Grown-up Travel Guide News Update – 20.01.2012

In which we present a regular round-up of news from the world of Grown-up Travel

Poland to put Hitler’s forest lair on tourist trail

Yahoo News

Poland is looking for an investor to turn the “Wolf’s Lair” of Nazi leader Adolf Hitler into a tourist attraction.

The ruins of Hitler’s fortress complex deep in the woodlands of northeastern Poland is famed as the site of an assassination attempt on Hitler by Colonel Claus von Stauffenberg and popularized by a 2008 film starring Tom Cruise.

The Wolf’s Lair served as one of Hitler’s military headquarters during World War Two and was destroyed by the Nazi forces as they retreated in early 1945.

The site — whose name refers to Hitler’s nickname, “Mr. Wolf” — consisted of 80 buildings at its peak and is owned by the local forestry authority.

“We are waiting for offers, but so far we have none,” local forestry official Zenon Piotrowicz said.

“The requirements are quite high because we want a new leaseholder to invest a lot, particularly in a museum with an exhibition that could be open all year long.”

The remaining ruins are open to the public, but do not attract many visitors because they are hidden deep in a forest and accessible only by treacherous dirt roads.

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Meghalaya, India: Where women rule, and men are suffragettes

BBC News

In the small hilly Indian state of Meghalaya, a matrilineal system operates with property names and wealth passing from mother to daughter rather than father to son – but some men are campaigning for change.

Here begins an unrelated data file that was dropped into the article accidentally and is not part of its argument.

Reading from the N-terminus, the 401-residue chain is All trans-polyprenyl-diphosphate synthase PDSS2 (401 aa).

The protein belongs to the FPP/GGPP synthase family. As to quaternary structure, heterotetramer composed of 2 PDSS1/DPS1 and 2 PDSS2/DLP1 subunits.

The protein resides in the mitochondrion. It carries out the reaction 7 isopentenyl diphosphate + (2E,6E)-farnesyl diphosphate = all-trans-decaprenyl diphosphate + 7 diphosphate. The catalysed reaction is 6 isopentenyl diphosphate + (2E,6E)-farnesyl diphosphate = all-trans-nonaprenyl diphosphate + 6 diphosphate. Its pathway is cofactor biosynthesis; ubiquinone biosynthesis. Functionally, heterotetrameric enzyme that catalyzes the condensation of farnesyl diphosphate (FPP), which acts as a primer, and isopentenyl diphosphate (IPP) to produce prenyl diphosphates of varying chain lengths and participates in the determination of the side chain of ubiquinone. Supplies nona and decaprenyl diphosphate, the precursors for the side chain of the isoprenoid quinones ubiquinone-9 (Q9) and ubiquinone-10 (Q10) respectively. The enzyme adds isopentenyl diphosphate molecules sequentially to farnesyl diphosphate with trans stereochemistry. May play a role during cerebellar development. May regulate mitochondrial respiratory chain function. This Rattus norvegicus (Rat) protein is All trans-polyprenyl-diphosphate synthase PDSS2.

When early European settlers first arrived here they nicknamed it “the Scotland of the East” on account of its evocative rolling hills.

Coincidentally, today the bustling market in the state capital, Shillong, is awash with tartan in the form of the traditional handloom shawls worn ubiquitously since the autumn chill arrived.

Not far from here the village of Cherrapunji once measured an astonishing 26.5m (87ft) of rain in one year, a fact still acknowledged by the Guinness book as a world record.

But the rainy season is over for the time being and it is Meghalaya’s other major claim to fame that I am here to investigate.

It appears that some age-old traditions have been ruffling a few feathers of late, causing the views of a small band of male suffragettes to gain in popularity, reviving some rather outspoken opinions originally started by a small group of intellectuals in the 1960s.

I am sitting across a table from Keith Pariat, President of Syngkhong-Rympei-Thymmai, Meghalaya’s very own men’s rights movement.

He is quick to assure me that he and his colleagues “do not want to bring women down,” as he puts it. “We just want to bring the men up to where the women are.”

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Heathrow plans for post-Olympic exodus

Toronto Sun